Once again, Texas Central is refusing to send a representative, like CEO Tim Keith, to answer questions under oath. Instead, they filed another motion to “quash” the deposition. They also asked the Court for a protective order because they are afraid of giving any discovery related to the high-speed train.

Here is a link to the document Texas Central filed so that they don’t have to answer questions under oath or provide any information related to their project.

Request To TCR for Transparency

Now that the legal battles are moving forward in our fight against the high-speed train, we want to provide TAHSR supporters with updates on what is going on. We know these posts will be informative, showing you that we are challenging Texas Central at every turn. We also want you to see that although Texas Central keeps telling people they are a transparent organization that does things “the right way,” that is far from the truth.

In a letter sent to Texas Central’s attorney on April 18, we asked Texas Central to send us an unredacted copy of their Japanese partners’ “Feasibility Study” which contains an evaluation of Texas Central’s ridership projections and cost estimates for the high-speed train. Texas Central gave this study to the Texas Department of Transportation, but both Texas Central and TxDOT refuse to make it available to the public.

In the same letter, we also requested that Texas Central turn over a clean copy of its blacked-out legal brief, which it sent to the Attorney General in an effort to convince the Attorney General to let TxDOT withhold this information from the public.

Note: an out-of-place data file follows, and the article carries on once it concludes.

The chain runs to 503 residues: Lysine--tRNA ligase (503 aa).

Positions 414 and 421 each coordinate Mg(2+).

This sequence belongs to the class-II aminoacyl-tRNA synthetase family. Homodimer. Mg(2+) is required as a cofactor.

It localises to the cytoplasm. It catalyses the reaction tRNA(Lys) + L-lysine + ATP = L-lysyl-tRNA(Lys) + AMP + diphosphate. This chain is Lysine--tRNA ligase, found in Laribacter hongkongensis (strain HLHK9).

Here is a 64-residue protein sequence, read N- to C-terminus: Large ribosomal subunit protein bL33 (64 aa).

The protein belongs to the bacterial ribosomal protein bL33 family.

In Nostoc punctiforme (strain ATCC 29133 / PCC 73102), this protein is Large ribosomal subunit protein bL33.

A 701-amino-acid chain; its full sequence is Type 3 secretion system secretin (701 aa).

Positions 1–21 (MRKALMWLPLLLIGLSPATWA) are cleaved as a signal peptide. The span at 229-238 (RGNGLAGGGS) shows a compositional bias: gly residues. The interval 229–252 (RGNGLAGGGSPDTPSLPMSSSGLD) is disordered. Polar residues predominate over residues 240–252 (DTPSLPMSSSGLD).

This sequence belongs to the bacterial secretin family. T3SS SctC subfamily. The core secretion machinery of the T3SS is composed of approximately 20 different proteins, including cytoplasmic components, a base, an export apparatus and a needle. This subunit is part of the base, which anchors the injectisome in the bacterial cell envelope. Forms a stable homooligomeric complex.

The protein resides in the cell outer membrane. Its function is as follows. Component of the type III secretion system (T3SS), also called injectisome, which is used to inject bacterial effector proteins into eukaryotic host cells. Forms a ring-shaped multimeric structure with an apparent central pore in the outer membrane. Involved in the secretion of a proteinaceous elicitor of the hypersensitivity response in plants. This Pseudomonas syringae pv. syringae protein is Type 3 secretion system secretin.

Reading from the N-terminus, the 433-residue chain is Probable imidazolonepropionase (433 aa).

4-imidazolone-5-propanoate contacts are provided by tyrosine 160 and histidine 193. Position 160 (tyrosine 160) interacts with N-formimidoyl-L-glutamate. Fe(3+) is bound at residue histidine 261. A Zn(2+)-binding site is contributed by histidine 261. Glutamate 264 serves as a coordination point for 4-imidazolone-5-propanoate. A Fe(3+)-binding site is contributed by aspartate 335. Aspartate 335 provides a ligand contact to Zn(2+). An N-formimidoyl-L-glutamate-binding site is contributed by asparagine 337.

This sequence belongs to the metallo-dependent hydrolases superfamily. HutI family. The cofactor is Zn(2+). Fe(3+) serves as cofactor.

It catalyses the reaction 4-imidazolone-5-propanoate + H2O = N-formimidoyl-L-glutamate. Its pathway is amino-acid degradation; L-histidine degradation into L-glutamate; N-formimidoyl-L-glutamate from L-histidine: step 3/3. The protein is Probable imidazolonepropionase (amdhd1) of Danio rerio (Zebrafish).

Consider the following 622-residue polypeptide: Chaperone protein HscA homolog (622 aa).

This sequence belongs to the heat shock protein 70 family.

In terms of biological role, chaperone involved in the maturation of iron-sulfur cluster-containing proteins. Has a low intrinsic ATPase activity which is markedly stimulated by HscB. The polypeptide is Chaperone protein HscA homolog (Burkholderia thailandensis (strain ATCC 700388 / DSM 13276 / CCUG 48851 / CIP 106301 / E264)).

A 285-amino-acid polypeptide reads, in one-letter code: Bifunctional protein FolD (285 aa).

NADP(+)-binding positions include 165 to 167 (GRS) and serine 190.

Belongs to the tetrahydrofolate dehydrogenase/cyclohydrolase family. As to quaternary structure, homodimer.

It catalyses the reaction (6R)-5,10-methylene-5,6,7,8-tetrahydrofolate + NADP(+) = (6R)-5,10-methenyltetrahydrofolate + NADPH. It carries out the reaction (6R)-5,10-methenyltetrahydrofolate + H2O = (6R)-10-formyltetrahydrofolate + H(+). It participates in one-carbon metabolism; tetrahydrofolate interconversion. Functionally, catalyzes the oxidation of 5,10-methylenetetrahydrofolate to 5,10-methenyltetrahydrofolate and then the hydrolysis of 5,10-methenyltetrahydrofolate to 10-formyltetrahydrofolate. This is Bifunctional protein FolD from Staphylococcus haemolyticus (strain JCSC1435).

Texas Central still has not responded to our letter.

Here is a link to the letter we sent, including a copy of the blacked-out letter brief Texas Central sent to us:

And there’s more…We sent a letter to the Texas Attorney General’s attorney on April 16 asking the Attorney General to turn over the blacked-out legal brief he received from Texas Central. Based on this legal brief, which was never disclosed to the public, the Attorney General allowed TxDOT to withhold Texas Central’s feasibility study, ridership projections and cost estimates even though they are public information. The Attorney General’s office responded to our letter, but he is refusing to disclose the legal brief. Here is a link to the letter we sent to the Attorney General:

READ THIS CLOSELY…Then prepare yourself for the next document…